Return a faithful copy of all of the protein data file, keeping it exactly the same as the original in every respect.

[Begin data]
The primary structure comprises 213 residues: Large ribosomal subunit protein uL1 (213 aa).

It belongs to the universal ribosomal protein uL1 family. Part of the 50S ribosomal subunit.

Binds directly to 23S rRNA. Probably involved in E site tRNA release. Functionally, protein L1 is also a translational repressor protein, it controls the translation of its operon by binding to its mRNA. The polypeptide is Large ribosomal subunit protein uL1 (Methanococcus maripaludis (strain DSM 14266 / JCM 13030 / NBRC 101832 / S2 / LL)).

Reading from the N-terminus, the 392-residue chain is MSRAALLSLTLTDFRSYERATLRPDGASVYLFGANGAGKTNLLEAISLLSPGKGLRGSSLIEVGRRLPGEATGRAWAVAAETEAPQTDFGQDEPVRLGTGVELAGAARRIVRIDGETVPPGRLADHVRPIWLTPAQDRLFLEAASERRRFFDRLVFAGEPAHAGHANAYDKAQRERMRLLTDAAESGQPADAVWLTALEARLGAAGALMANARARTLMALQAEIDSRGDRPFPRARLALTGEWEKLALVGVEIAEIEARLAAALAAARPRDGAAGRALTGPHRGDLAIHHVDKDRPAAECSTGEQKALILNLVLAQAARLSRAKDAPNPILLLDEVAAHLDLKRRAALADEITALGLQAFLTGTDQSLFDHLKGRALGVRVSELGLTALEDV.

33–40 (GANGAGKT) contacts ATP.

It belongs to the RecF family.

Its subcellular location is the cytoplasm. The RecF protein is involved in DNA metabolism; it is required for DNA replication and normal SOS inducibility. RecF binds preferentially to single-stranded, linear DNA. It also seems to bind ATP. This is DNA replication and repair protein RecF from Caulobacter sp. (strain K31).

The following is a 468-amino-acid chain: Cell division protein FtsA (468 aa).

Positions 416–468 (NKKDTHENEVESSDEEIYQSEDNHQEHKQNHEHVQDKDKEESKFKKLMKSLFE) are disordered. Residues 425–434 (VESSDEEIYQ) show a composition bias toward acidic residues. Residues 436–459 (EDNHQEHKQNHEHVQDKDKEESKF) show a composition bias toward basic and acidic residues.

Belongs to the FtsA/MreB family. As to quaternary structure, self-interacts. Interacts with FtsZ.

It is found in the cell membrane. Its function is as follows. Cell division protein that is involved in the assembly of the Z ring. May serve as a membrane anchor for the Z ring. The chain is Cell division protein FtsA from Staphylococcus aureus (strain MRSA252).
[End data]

The primary structure comprises 213 residues: Large ribosomal subunit protein uL1 (213 aa).

It belongs to the universal ribosomal protein uL1 family. Part of the 50S ribosomal subunit.

Binds directly to 23S rRNA. Probably involved in E site tRNA release. Functionally, protein L1 is also a translational repressor protein, it controls the translation of its operon by binding to its mRNA. The polypeptide is Large ribosomal subunit protein uL1 (Methanococcus maripaludis (strain DSM 14266 / JCM 13030 / NBRC 101832 / S2 / LL)).

Reading from the N-terminus, the 392-residue chain is MSRAALLSLTLTDFRSYERATLRPDGASVYLFGANGAGKTNLLEAISLLSPGKGLRGSSLIEVGRRLPGEATGRAWAVAAETEAPQTDFGQDEPVRLGTGVELAGAARRIVRIDGETVPPGRLADHVRPIWLTPAQDRLFLEAASERRRFFDRLVFAGEPAHAGHANAYDKAQRERMRLLTDAAESGQPADAVWLTALEARLGAAGALMANARARTLMALQAEIDSRGDRPFPRARLALTGEWEKLALVGVEIAEIEARLAAALAAARPRDGAAGRALTGPHRGDLAIHHVDKDRPAAECSTGEQKALILNLVLAQAARLSRAKDAPNPILLLDEVAAHLDLKRRAALADEITALGLQAFLTGTDQSLFDHLKGRALGVRVSELGLTALEDV.

33–40 (GANGAGKT) contacts ATP.

It belongs to the RecF family.

Its subcellular location is the cytoplasm. The RecF protein is involved in DNA metabolism; it is required for DNA replication and normal SOS inducibility. RecF binds preferentially to single-stranded, linear DNA. It also seems to bind ATP. This is DNA replication and repair protein RecF from Caulobacter sp. (strain K31).

The following is a 468-amino-acid chain: Cell division protein FtsA (468 aa).

Positions 416–468 (NKKDTHENEVESSDEEIYQSEDNHQEHKQNHEHVQDKDKEESKFKKLMKSLFE) are disordered. Residues 425–434 (VESSDEEIYQ) show a composition bias toward acidic residues. Residues 436–459 (EDNHQEHKQNHEHVQDKDKEESKF) show a composition bias toward basic and acidic residues.

Belongs to the FtsA/MreB family. As to quaternary structure, self-interacts. Interacts with FtsZ.

It is found in the cell membrane. Its function is as follows. Cell division protein that is involved in the assembly of the Z ring. May serve as a membrane anchor for the Z ring. The chain is Cell division protein FtsA from Staphylococcus aureus (strain MRSA252).